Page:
Biochar: An Old Idea Resurfaces - March 11, 2009
Jeff Schalau, Associate Agent, Agriculture & Natural Resources
University of Arizona Cooperative Extension, Yavapai County

A vegetable gardening friend told me about a recent article in Mother Earth News (February-March 2009) on the use of “biochar” as a soil amendment. Biochar is charcoal produced by heating organic materials (such as wood and yard waste) using high heat and a limited amount of oxygen to drive off all the compounds contained in the waste except for the carbon. The resulting charcoal, called biochar, is almost pure carbon and very resistant to decomposition in the soil environment

The literature about biochar begins with “terra preta” (“dark earth” in Portuguese) found in prehistoric Amazonian farmlands. Twenty five hundred years ago, the people living in the Amazon Basin grew cassava, maize, and tree fruits on these dark soils. With arrival of European colonials and the devastating diseases they brought with them, farming in these terra preta areas was largely abandoned. However, the carbon content and fertility of these soils persists today after 500 years of lying fallow under tropical climatic conditions. Biochar is one of the major components that appear to have contributed to these highly desirable soil conditions in the Amazon Basin.

Since the discovery of the terra preta, scientists have worked to unravel the biological processes in these systems. Microbiologists have discovered relatively large populations of fungi and bacteria in terra preta soils. However, the presence of abundant carbon makes the microorganisms live and reproduce at a reduced pace. This results in a reduction in the turnover rate of organic matter in the soil, so composts and other soil-enriching forms of organic matter last longer. This should get vegetable gardener’s attention. Regular additions of organic matter (compost, manures, peat, etc.) are a yearly ritual for vegetable growers where our alkaline soils and high temperatures act together to quickly break them down.

Researchers have shown that biochar in soil increases productivity by making nutrients already present in the soil better available to plants in field trials with corn, rice and other crops. Results have been especially dramatic when biochar is added to productive soils that already contain ample minerals and plant nutrients. Here the addition of biochar effectively reduces losses of nitrogen, phosphorus, calcium and magnesium from leaching and/or volatilization to the atmosphere. When biochar is incorporated into soil, it sequesters (stores) carbon for long periods. This carbon would otherwise be released to the atmosphere where it would otherwise become a greenhouse gas contributing to global warming.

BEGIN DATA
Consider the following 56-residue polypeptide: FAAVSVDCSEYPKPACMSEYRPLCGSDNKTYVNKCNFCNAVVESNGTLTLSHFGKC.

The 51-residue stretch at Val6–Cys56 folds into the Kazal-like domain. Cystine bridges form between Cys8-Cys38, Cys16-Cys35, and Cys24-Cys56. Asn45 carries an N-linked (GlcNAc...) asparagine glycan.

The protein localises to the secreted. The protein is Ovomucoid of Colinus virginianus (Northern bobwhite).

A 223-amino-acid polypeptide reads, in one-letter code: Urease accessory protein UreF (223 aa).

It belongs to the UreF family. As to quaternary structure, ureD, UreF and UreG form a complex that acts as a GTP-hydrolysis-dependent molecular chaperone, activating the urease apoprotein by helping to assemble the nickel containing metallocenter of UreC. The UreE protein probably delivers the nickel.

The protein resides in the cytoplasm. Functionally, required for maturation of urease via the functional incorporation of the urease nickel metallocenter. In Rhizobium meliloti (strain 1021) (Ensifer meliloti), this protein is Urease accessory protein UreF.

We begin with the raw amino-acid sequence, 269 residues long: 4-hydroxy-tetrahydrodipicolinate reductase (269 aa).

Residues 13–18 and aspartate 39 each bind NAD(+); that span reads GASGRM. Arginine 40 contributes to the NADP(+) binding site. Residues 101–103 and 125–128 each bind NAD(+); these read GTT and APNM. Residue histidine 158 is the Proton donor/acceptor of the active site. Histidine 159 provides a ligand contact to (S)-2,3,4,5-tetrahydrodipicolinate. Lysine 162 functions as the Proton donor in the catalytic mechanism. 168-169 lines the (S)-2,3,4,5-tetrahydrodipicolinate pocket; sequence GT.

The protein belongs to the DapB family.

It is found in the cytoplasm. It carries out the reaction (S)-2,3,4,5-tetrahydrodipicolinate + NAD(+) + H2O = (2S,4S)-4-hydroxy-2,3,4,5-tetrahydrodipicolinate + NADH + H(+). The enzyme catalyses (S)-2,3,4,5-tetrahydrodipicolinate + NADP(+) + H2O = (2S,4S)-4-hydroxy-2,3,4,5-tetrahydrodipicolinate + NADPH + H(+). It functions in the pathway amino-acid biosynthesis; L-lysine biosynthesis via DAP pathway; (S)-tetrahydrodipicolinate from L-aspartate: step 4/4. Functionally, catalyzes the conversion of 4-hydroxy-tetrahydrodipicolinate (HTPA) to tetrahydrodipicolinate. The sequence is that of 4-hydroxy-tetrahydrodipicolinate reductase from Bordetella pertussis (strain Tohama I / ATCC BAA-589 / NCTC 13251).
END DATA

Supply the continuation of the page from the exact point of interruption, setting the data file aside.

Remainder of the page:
Mother Earth News noted several methods that people can use to make biochar. The easiest is to dig a deep trench in your garden, fill it with brush and monitor the color of the smoke. As it turns from white to yellow to gray, this signifies the driving off of water, then resins and sugars. As the smoke thins to blue gray, cover it with an inch or so of soil and leave it to smolder. When you can still see charcoal chunks, douse the fire with water, allow the soil to dry for a few days and dig it in. Biochar can also be made in burn barrels, barbeques, and airtight wood stoves. Make sure to avoid charring or burning chemically treated wood scraps and poisonous plants such as oleander. The smoke from these and other toxic materials can be very poisonous.

While I have not made any biochar intentionally, I was just looking at the area where I dump the ashes from our wood stove. I saw many chunks of charcoal and will try to separate the chunks from the gray ashes to gather some for experimentation in my garden. I’ll let you know how it goes. If any readers have had positive or negative experiences with biochar, I’d like to hear from you. In the meantime, you can learn more about biochar online at or

The University of Arizona Cooperative Extension has publications and information on gardening and pest control. If you have other gardening questions, call the Master Gardener line in the Cottonwood office at 646-9113 ext. 14 or E-mail us at and be sure to include your address and phone number. Find past Backyard Gardener columns or submit column ideas at the Backyard Gardener web site:

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Arizona Cooperative Extension
Yavapai County
840 Rodeo Dr. #C
Prescott, AZ 86305
(928) 445-6590
Last Updated: July 16, 2009
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